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the Irish for rights

A National Strategy for Higher Education?

HEA logo, from the HEA site.From today’s Irish Times, I learn that a new strategy for third-level sector [is] under way (sub req’d). Seán Flynn writes [with added links]:

A framework document mapping out the future of the third-level sector in the State is to be prepared by the Department of Education and the Higher Education Authority. Preliminary work on the paper – A National Strategy for Higher Education – has begun and submissions will be invited from education partners, business, employers and other interested parties.

Minister for Education Mary Hanafin hopes a final report charting a course forward for the sector will be available within 18 months. Senior officials from the department and the HEA are working on the document.

Some senior third-level figures would like to see the document explore a range of issues including the possible return of college fees. They would also like to see more debate on how the third-level sector can move to the kind of funding levels enjoyed by top-performing universities in countries such as the US. But the department would prefer to focus on the immediate challenges facing the sector, particularly the huge projected increase in student numbers over the next decade.

The review is the first examination of the sector since the landmark OECD report four years ago. The report was widely praised but its two main recommendations – the return of college fees and a “quantum leap” in funding for universities – have never been implemented. The Government and the main Opposition parties oppose the return of college fees, despite huge financial pressure on many colleges.

The department says the new national strategy for higher education will:

  • outline national ambitions for higher education;
  • survey the operational environment for higher education and research; analyse the demands likely to be placed on the system and review capacity to meet those demands; and
  • review the use of resources and identify medium-term resource needs.
  • Ms Hanafin is hoping that Irish entrepreneurs will become more active in philanthropic support for the third-level sector.

    Similarly, John Walshe in the Irish Independent writes (in a story which is mainly focussed on the looming funding crisis and the issue of student fees):

    Sources expect a major new strategy on higher education to address the funding issue. But Education Minister Mary Hanafin has already gone on record as saying that if tuition fees are returned, then she will reduce the state funding to colleges accordingly.

    The minister added that over the coming months she would be inviting the higher education institutions and other interested parties to participate with her department and the HEA. This will lead to the development of the strategy to cope with the changes in higher education.

    “Higher education has now moved centre stage in social and economic development,” said Ms Hanafin. “We now need to ensure that we are making the most efficient use of existing resources and planning in a coherent manner for their future use across the sector and I am strongly of the view that the time is now ripe for the development of a national strategy for higher education.”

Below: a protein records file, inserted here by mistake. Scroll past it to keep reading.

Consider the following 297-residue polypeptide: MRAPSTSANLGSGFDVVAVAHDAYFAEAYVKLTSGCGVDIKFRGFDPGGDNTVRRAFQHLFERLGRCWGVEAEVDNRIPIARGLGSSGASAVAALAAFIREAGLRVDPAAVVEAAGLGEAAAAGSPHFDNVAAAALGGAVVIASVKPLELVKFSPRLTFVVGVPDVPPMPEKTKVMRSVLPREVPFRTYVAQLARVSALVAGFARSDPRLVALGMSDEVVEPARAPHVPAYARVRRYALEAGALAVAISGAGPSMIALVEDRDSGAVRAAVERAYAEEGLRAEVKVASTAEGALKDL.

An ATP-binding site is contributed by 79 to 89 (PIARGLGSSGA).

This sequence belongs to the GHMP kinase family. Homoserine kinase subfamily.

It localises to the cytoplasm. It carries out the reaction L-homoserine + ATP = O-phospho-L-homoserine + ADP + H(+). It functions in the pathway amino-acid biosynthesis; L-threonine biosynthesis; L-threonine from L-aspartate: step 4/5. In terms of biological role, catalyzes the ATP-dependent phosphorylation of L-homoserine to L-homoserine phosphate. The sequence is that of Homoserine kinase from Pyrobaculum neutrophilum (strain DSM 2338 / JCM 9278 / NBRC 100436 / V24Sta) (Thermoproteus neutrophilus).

It is clear that there is a long-standing need for such an approach [see also here, here (sub req’d)]. To take only one example, according to the Prospectus survey on Irish higher education, launched Wednesday 28th November 2007,

    the sector is facing significant global challenges in the absence of a clear national strategy. Having surveyed 175 key opinion leaders such as, heads of universities and institutes of technologies, senior academics, research centres and Government departments, Prospectus found close to nine in ten respondents (86%) believe that the absence of a national strategy for higher education is hindering the advancement of the sector.

    For an example of what such a strategy might encompass, have a look at the various Reports of the Commission on the Future Higher Education which was tasked with developing a similar strategy for the US in 2005 (discussed here in the Chronicle of Higher Education (sub req’d)).

    Bonus link: All Ireland Society for Higher Education site.

    2 Responses to “A National Strategy for Higher Education?”

    1. They would also like to see more debate on how the third-level sector can move to the kind of funding levels enjoyed by top-performing universities in countries such as the US.

      Something tells me that y’all don’t want to pay the kind of money that we do for our college educations. Sure, there is a tremendous amount of federal funding (often in STTRs, wherein universities partner with local small businesses), but the influx of funding certainly allows us to reallocate resources. We also have to essentially bribe the best out of our lucrative private practise, which drives up costs. Eh, no free lunches, etc.

      So when are you going to cease this ridiculous pseudo-modest endeavour and actually start blogging again?

    2. […] for Education Mary Hanafin prepares a new strategy for higher education (about which I have already blogged) but t the university chiefs signal that while the strategy is welcome, it “must not be used […]

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    Me in a hatHi there! Thanks for dropping by. I'm Eoin O'Dell, and this is my blog: Cearta.ie - the Irish for rights.

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